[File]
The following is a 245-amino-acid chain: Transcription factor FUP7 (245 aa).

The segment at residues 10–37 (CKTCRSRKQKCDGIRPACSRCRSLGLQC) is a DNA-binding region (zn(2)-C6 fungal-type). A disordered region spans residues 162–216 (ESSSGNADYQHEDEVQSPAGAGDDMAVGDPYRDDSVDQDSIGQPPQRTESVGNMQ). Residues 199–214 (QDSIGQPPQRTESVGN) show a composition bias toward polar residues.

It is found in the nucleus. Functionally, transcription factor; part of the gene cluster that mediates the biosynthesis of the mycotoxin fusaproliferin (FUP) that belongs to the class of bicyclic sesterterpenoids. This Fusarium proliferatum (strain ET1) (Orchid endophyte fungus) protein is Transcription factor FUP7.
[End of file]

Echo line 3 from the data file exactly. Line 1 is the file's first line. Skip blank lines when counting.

It is found in the nucleus. Functionally, transcription factor; part of the gene cluster that mediates the biosynthesis of the mycotoxin fusaproliferin (FUP) that belongs to the class of bicyclic sesterterpenoids. This Fusarium proliferatum (strain ET1) (Orchid endophyte fungus) protein is Transcription factor FUP7.